Microsoft has accused a Chinese cyber-espionage group of responsibity for attacks on its corporate email server software. The hackers, named by Microsoft as Hafnium, a state-backed group who are “A highly skilled and sophisticated actor” has claimed at least 60,000 known victims. Many of them appear to be small or medium-sized businesses caught in a wide net.
Microsoft said the hackers had made use of several vulnerabilities in different versions of Exchange software which allows the hackers to remotely access email inboxes.
Microsoft has released security upgrades to fix the vulnerabilities to its Exchange email server software, which is used for work email and calendar services, mostly for larger organisations that have their own in-person email servers. It doesn’t affect personal email accounts or Microsoft’s cloud-based services. Microsoft’s Threat Intelligence Centre has attributed the attacks with “high confidence” to Hafnium, a group assessed to be state-sponsored and operating out of China. It based its conclusion on “observed victimology, tactics and procedures”.
Hafnium targets infectious disease researchers, law firms, higher education institutions and defence contractors.
Hafnium was able to trick Exchange servers into allowing it to gain access. The hackers then masqueraded as someone who should have access and created a way to control the server remotely so that they could steal data from an organisation’s network. Threat analysts think that Hafnium primarily targets entities in the United States for the purpose of exfiltrating information from a number of industry sectors, including infectious disease researchers, law firms, higher education institutions, defense contractors, policy think tanks and NGOs.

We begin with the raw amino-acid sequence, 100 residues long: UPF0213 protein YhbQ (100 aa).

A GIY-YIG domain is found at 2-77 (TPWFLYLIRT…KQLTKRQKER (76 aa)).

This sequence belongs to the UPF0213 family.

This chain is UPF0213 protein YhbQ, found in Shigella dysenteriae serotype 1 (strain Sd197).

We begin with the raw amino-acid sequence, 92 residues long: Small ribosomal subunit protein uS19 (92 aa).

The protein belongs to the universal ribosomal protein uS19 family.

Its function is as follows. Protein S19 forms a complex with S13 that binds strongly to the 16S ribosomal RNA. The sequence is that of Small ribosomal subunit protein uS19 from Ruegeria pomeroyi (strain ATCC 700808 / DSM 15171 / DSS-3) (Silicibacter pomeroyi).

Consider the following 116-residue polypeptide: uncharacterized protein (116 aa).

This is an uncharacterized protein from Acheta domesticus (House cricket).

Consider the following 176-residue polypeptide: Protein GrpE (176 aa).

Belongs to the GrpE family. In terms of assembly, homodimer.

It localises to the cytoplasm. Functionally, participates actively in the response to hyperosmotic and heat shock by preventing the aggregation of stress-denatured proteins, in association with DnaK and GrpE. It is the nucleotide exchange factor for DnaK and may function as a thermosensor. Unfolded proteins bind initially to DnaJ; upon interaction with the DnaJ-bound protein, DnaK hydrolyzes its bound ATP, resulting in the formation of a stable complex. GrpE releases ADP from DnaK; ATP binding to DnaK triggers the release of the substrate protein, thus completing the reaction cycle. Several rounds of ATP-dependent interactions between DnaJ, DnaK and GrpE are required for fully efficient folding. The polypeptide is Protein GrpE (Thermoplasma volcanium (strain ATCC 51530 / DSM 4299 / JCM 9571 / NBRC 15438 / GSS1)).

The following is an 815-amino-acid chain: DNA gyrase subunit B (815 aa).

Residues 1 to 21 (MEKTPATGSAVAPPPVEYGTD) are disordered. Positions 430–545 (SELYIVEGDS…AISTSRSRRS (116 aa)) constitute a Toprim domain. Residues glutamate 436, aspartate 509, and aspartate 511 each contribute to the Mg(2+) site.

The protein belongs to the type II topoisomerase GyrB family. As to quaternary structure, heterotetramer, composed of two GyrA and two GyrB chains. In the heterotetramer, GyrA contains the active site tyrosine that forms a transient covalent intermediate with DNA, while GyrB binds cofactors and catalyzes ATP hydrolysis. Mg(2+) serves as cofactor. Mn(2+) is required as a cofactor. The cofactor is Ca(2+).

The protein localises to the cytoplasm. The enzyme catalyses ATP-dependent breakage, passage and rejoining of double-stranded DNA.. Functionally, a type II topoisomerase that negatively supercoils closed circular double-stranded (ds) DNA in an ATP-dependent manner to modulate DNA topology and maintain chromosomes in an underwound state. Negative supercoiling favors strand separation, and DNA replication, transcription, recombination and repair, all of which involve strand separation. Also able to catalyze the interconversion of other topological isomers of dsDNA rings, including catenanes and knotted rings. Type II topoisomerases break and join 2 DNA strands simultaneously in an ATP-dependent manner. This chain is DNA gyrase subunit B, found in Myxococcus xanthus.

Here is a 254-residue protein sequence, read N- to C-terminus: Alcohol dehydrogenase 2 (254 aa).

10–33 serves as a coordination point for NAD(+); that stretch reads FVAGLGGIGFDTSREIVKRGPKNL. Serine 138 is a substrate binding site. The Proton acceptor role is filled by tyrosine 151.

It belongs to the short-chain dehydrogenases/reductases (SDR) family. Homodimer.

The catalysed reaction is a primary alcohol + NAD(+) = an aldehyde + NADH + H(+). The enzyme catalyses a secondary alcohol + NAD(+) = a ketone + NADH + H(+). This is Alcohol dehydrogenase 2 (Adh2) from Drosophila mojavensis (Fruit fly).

Microsoft said Hafnium is based in China, but it conducts its operations often from leased virtual private servers in the US. There are suspicions that Hafnium has also been interacting with users of Microsoft’s Office 365 software.
The company has released software updates aimed at addressing the vulnerabilities in its software and said that this attack was in not related to the SolarWinds attack, which hit US government agencies late last year. “We continue to see no evidence that the actor behind SolarWinds discovered or exploited any vulnerability in Microsoft products and services,” it said.
Unlike Facebook and Twitter, Microsoft’s business-oriented social media platform LinkedIn is still accessible in China, as well as its search engine Bing, although locally-grown Baidu dominates the Chinese search market. Microsoft also runs a centre for Artificial Intelligence (AI) research in China.
The Chinese Foreign Ministry has responded with a warning to Microsoft to avoid “unfounded speculation and accusations” when tracing cyber-attacks to China-based government hackers.
Source: Cyber Security Intelligence